Mathematics and Digital Art I

Last week I discussed a movie project I had my linear algebra students do which involved the animation of fractals generated by  iterated function systems.  This week, I’d like to discuss a new classroom project — a Mathematics and Digital Art course I’ll be teaching this Fall at the University of San Francisco!

The idea came to me during the Fall 2015 semester when we were asked to list courses we’d like to teach for the Fall 2016 semester.  I noticed that one of my colleagues had taught a First-Year Seminar course  — that is, a course with a small enrollment (capped at 16) focused on a topic of special interest to the faculty member teaching the course.  The idea is for each first-year student to get to know one faculty member fairly well, and get acclimated to university life.

So I thought, Why not teach a course on mathematics and art?  My department chair urged me to go for it, and so I drafted a syllabus and started the process going.  Here’s the course description:

What is digital art? It is easy to make a digital image, but what gives it artistic value? This question will be explored in a practical, hands-on way by having students learn how to create their own digital images and movies in a laboratory-style classroom. We will focus on the Sage/Python environment, and learn to use Processing as well. There will be an emphasis on using the computer to create various types of fractal images. No previous programming experience is necessary.

I have two”big picture” motivations in mind.  First, I want the course to show real applications of mathematics and programming.  Too many students have experienced mathematics as completing sets of problems in a textbook.  In this course, students will use mathematics to help design digital images.  I’ll say more about this in later posts.

And second, I want students to have a  positive experience of mathematics.  This course might be the only math course they have to take in college, and I want them to enjoy it!  Given prevailing attitudes about mathematics in general, I think it is completely legitimate to have “students will begin to enjoy mathematics” as a course goal.

I also think that every student should learn some programming during their college career.  Granted, students will start by tweaking Python code I give to them, just like with the movie project.  Some students won’t progress much beyond this, but I am hopeful that others will.  Given the type of course this is, I really can’t have any prerequisites, so I’m assuming I will have students who either haven’t taken a math course in a year or two, and/or have never written a line of code before.

I’ll go into greater detail in the next few posts about content and course flow, but today I’ll share three project ideas which will drive much of the mathematics and programming content.  The first revolves around the piece Evaporation, which I discuss on Day011 and Day012 of my blog.


Creating a piece like this involves learning the basics of representing colors digitally, as well as basic programming ideas like variables and loops.

The second project revolves around the algorithm which produces the Koch curve, which I discuss in some detail on Day007, Day008, Day009, and Day027 of my blog.


By varying the usual angles in the Koch curve algorithm, a variety of interesting images may be produced.  Many exhibit chaotic behavior, but some, like the image above, actually “close up” and are beautifully symmetric.

It turns out that entire families of images which close up may be generated by choosing pairs of angles which are solutions to a particular linear Diophantine equation.  So I’ll introduce some elementary number theory so we can look at several families of solutions.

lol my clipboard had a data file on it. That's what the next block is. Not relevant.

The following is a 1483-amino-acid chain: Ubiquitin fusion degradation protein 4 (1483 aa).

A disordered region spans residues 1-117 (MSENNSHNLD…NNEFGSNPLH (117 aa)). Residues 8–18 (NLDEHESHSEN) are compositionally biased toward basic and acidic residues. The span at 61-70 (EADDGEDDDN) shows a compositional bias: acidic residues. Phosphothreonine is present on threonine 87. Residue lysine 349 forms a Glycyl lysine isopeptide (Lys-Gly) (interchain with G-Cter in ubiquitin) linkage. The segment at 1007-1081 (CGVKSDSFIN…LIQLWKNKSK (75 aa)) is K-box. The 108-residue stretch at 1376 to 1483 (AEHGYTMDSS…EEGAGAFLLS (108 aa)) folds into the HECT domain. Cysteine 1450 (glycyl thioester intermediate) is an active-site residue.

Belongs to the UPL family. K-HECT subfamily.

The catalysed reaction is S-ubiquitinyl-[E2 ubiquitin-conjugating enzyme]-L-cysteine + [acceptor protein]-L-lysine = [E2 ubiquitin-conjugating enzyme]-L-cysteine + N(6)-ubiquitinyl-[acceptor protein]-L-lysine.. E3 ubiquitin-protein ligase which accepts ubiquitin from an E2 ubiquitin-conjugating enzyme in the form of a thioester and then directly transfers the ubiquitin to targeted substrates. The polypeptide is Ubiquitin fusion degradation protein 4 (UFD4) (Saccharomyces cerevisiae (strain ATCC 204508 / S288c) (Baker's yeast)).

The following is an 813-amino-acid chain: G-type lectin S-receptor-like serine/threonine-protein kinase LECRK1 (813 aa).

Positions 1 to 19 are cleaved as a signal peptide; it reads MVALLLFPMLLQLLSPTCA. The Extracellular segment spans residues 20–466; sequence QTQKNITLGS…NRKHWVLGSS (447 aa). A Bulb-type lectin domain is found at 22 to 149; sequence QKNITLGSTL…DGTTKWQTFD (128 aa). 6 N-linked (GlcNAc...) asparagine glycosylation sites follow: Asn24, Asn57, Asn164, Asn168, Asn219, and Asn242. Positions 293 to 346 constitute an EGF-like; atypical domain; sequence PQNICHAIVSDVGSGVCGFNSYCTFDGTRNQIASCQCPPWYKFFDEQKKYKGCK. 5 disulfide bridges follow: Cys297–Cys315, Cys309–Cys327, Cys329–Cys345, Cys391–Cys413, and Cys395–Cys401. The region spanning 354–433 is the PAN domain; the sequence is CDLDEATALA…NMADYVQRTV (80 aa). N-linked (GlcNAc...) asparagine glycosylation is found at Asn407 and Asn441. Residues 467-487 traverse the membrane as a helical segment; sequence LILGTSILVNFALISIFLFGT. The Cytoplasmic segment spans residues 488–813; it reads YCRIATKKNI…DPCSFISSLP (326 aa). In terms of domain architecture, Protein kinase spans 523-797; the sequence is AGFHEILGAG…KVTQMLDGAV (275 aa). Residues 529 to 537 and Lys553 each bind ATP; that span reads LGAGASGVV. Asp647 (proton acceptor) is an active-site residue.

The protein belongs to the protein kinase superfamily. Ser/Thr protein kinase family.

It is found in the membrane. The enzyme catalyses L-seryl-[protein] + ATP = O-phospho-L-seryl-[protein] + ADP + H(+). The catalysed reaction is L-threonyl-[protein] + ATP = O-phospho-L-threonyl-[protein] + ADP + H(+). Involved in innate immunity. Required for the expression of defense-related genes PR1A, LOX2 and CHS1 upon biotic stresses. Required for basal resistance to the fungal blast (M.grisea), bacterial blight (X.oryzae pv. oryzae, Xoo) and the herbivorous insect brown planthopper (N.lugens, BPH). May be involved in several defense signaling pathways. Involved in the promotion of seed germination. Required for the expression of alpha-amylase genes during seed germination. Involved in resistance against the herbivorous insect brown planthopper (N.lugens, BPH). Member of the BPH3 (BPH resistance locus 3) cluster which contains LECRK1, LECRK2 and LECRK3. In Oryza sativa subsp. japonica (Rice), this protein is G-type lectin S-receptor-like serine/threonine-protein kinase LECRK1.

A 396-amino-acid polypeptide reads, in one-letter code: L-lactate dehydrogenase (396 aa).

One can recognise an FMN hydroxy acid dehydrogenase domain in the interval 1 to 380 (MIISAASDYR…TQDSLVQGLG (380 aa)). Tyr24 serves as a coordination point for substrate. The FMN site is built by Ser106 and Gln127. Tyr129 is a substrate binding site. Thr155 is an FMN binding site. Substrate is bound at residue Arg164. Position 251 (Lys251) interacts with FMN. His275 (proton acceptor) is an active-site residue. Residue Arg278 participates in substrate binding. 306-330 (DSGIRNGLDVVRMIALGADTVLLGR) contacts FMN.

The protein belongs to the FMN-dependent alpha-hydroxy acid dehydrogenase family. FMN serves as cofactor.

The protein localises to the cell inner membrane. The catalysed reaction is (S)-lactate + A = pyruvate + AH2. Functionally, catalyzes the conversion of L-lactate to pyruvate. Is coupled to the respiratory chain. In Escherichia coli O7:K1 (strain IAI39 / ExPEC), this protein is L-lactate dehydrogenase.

The third (and largest) project revolves around creating animated movies of iterated function systems, as I described in the last six posts.

This involves learning about linear and affine transformations in two dimensions, and how fractals may be described by iterated function systems.  The mathematics is at a bit higher level here, but students can still play with the algorithms to generate fractal images without having completely mastered the linear algebra.

But I think it’s worth it, so students can learn to create movies of fractals.  In addition, fractals are just cool.  I think using IFS is a good way not only to show students an interesting application of mathematics and programming, but also to foster an enjoyment of mathematics and programming as well.  I had great success with my linear algebra students in this regard.

I’d like to end this post with a few words on the process of creating a course like Mathematics and Digital Art at USF.  Some of these points might be obvious, others not — and some may not even be relevant at your particular school.

  • Start early!  In my case, the course needed to be first approved by the Dean, then next by a curriculum committee in order to receive a Core mathematics designation, and then finally by the First-Year Seminar committee.  The approval process took four months.
  • Consider having your course in a computer lab.  At USF, I could not require students to bring a laptop to class, since it could be the case that some students do not have their own personal computer.  I hadn’t anticipated this wrinkle.
  • Don’t reinvent the wheel!  One reason I’m writing about Mathematics and Digital Art on my blog is to make it easier for others to design a similar course.  I’ll be talking more about content and course flow in the next few posts, so feel free to use whatever might be useful.  And if would help, here is my course syllabus.

As I mentioned, next week’s post will focus more on the actual content of the course.  Stay tuned!

Published by

Vince Matsko

Mathematician, educator, consultant, artist, puzzle designer, programmer, blogger, etc., etc. @cre8math

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